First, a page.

Protocol amending India-China DTAA: Embracing the change!

akhil-sambharIndia and China are two of the world’s oldest civilizations. Cultural and economic relations between China and India date back to ancient times. Despite political issues over the years, the relations between India and China have steadily improved and strengthened in various fields of mutual interest. Indian Prime Minister Narendra Modi and Chinese President Xi Jinping have met a number of times this year for injecting impetus to the trade discussions and remove economic and trade obstacles.

With globalization and trade spanning across geographical frontiers, it becomes pertinent for both the countries to revamp and update the Double Taxation Avoidance Agreement (DTAA) between India and China of 1994 to inculcate measures to curb the tax leakages and augment tax transparency. In harmonization with the same, the Government of India had issued a press release declaring its approval for signing and ratification of a protocol amending the 1994 DTAA on 7 February 2018.

Previously, both India and China signed the OECD’s Multilateral Instrument (MLI) on 7 June 2017 which was developed to incorporate the treaty related Base Erosion and Profit shifting (BEPS) measures into the existing tax treaties. However, while signing the MLI, though India had covered the 1994 DTAA, China had excluded it from being modified by the MLI. Due to such mismatch, the MLI was not expected to modify the 1994 DTAA. However, it is now being amended through bilateral negotiations between these two countries. The Government of India has lately issued a press release on 26 November 2018, announcing and signing of the protocol revising the 1994 DTAA between India and China (the Protocol). Besides other changes, the Protocol updates the existing provisions for exchange of information to the latest international standards. Further, the Protocol incorporates changes required to implement treaty related minimum standards under the Action reports of BEPS Project, in which India had participated on an equal footing. Besides minimum standards, the Protocol brings in changes as per BEPS Action reports as agreed upon by the two sides.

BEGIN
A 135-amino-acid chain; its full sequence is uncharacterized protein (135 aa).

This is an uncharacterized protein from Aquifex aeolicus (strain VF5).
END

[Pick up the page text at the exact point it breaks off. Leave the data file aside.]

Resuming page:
Globalization has exacerbated the impact of gaps and frictions among countries’ tax systems and thus international cooperation on tax compliance has become a norm. Exchange of information contemplates about achieving global tax co-operation through the implementation of international tax standards and other instruments to put an end to bank secrecy and tackle tax evasion. Consequently, the OECD working with G20 countries in close cooperation with other stakeholders developed the Standard for Automatic Exchange of Financial Account Information in tax matters (the AEOI Standards). This AEOI Standard incorporates legal and technical requirement to provide for a complete and standardized model for automatic exchange of wide range of financial information, including information on assets and accounts held by banks, insurers and investment entities such as funds and certain trusts) for offshore tax residents to provide greater tax transparency, further enhancing international cooperation to ensure tax compliance.

The amended protocol may provide for a framework for the tax authorities to request and obtain information from their international partners on the offshore affairs of the taxpayers and information exchanged may serve as an effective tool to the Indian and Chinese tax authorities to grab hold of the unreported financial assets of the taxpayers in their respective jurisdictions.

Recognizing the need to level the playing field, all OECD and G20 countries have committed to consistent implementation in the areas of preventing treaty shopping, Country-by-Country Reporting, fighting harmful tax practices and improving dispute resolution.

Implementation of related minimum standards under BEPS may entail the amended India-China DTAA to embody an expressed statement that their common intention is to eliminate double taxation without creating opportunities for non-taxation or reduced taxation through tax evasion or avoidance, including through treaty shopping arrangements. Amended DTAA provisions would be devised in a vogue to circumvent granting of treaty benefits in inappropriate circumstances or resulting in double non-taxation.

The implementation of the minimum standard would require the language of the treaty to incorporate one of the following: (i) A combined approach consisting of an LOB and a principal purpose test (PPT) rule; (ii) A PPT rule alone; or, (iii) An LOB rule, supplemented by specific rules targeting conduit financing arrangements.

Also, international double taxation may result where two jurisdictions seek to tax the same transactions or activities. Whilst tax treaties directly resolve most such cases, international double taxation may remain where two jurisdictions disagree on the interpretation or application of a treaty provision. The mutual agreement procedure (MAP) article of a tax treaty accordingly provides a mechanism to resolve these cross-border tax disputes. Improving the effectiveness and timeliness of dispute resolution mechanisms is the aim of Action 14 of the BEPS Action Plan and is also part of the continuous efforts to enhance tax certainty. One of the elements of the Action 14 minimum standard requires jurisdictions to seek to resolve MAP in a timely, effective and efficient manner (within an average timeframe of 24 months).

The text of the protocol is not yet available in the public domain. Nevertheless, the amended India-China DTAA will indeed seek to counter harmful tax practices more effectively, taking into account transparency and substance.

 

The author of this blog is Akhil Sambhar, Tax Partner, EY India

The blog is co-authored by Pallavi Nair, Senior Consultant, EY India